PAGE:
Our pictures today are of the local markets – flower market, vegetable market, fish market, and bread market. They have giant airplane hangars which have been turned into their markets. We were all given some hot Uzbekistan bread. You can also try the different sauerkrauts in the market to see which one you want to buy – you just take your fingers and pick-up a piece and put it in your mouth. Kamie did this twice. Disgusting. The bread market smelled warm and good. The fish market was so stinky I thought I would vomit before we got out of there. We walked through the Art District with the cats, lions, people, etc carved into limestone on the sides of the buildings. We went to the old towne – the cobbled streets surrounding a cobblestone square/circle with lots of shops. We saw lots of museums and opera/ballet houses, famous churches, and other buildings. Blah Blah Blah. It was all okay and mostly interesting.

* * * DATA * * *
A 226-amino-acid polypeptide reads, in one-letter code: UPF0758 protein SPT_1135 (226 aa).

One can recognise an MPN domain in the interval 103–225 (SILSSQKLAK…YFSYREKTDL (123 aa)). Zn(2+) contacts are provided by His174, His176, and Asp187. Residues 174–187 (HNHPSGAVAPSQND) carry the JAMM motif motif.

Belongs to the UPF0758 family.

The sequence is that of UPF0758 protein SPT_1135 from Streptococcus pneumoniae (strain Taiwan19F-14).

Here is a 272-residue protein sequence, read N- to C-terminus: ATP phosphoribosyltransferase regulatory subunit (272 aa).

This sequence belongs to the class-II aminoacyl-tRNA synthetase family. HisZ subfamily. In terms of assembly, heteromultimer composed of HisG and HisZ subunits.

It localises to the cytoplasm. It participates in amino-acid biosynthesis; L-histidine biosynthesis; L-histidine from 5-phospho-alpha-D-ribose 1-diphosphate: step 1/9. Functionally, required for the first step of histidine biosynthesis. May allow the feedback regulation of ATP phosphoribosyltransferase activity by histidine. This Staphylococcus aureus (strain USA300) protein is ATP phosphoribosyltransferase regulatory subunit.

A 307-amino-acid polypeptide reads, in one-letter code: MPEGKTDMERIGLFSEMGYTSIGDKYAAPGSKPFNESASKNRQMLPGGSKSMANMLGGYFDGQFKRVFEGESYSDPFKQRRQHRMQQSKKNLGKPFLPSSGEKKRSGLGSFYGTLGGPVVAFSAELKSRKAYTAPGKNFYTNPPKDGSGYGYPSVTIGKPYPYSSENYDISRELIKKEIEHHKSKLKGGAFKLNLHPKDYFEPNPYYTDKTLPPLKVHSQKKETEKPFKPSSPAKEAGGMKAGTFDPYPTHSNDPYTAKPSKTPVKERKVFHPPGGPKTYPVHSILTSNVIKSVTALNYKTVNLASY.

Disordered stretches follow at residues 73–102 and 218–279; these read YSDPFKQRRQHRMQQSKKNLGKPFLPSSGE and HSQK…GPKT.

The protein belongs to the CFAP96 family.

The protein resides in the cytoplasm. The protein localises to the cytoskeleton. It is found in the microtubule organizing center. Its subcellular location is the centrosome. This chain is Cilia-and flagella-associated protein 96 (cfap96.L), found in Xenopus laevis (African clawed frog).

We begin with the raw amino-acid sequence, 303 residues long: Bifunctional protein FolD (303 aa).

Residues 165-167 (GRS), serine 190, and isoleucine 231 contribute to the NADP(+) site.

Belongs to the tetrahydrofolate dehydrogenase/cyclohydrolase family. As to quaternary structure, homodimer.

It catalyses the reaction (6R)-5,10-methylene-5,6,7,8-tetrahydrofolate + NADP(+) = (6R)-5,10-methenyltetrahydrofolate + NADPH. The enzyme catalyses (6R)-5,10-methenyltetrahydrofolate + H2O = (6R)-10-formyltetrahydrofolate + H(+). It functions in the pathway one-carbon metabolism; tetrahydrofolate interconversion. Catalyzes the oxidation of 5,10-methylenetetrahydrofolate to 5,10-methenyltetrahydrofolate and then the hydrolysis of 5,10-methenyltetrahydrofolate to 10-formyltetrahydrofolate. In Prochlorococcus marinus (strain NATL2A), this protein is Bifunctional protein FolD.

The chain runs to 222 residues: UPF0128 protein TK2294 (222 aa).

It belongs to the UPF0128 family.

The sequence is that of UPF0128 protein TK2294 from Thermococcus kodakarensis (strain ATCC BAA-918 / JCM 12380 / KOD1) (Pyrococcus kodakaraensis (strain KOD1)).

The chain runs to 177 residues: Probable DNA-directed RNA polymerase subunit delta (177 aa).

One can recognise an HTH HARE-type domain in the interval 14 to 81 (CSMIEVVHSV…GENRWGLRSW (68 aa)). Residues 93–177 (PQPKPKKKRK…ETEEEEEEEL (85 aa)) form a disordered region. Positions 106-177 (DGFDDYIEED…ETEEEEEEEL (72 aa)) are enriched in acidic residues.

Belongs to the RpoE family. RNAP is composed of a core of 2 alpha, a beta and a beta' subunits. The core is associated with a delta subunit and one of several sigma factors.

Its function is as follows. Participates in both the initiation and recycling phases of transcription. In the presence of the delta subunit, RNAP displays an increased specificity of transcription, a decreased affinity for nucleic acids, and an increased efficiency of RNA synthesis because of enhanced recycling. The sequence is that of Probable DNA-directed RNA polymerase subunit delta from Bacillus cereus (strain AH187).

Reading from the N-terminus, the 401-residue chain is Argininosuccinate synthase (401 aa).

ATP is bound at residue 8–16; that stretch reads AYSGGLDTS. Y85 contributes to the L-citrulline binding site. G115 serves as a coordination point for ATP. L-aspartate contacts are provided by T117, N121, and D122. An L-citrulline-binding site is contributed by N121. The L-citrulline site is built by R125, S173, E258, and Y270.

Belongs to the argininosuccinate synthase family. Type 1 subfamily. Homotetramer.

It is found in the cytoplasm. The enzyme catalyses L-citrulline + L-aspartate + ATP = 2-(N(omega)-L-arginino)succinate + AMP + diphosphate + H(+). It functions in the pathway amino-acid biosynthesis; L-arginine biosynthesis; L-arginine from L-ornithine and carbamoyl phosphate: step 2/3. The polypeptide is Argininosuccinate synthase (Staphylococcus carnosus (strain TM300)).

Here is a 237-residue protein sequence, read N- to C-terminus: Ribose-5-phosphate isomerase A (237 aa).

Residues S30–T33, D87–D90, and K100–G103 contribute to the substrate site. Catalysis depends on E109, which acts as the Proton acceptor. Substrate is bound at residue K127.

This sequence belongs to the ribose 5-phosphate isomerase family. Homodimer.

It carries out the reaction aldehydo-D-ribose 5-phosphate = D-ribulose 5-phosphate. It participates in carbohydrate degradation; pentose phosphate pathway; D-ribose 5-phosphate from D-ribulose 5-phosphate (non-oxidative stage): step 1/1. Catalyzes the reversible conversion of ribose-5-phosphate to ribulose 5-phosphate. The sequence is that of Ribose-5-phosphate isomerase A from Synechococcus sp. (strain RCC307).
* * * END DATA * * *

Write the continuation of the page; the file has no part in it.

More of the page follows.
In Estonia we walked to a Chocolaterie and
we all got a free sample of white chocolate with blueberries. It was yummy. Today, we learned about Lithuania’s chocolaterie. The people of the Baltics have a passion for chocolate. All of our tour guides tell us about the chocolate. Each day we have our regular tour guide, Dalija pronounced Daleeya. Dalija is a beautiful blonde, smart, sweet, tough lady. (She cussed a lady driving a Bentley because she was blocking our parking spot once) Some days we get a local guide also who gives us local specifics. So far, all three guides have mentioned the chocolate. Today we were given chocolate balls filled with “Black Death” liquor - it was freaking horrible and I almost choked on the nonsense. Tasted like a thin chocolate ball filled with a disgusting hard liquor and chopped-up leaves. They said it was hard liquor made out of 24 herbs… there is a big story behind how it saved some important person who was sick person years ago… but it was terrible and almost killed me today. They eat the oddest things here. I’m not a big chocolate fan anyway.
Latvians are just like people in most countries we've visited that have little-to-no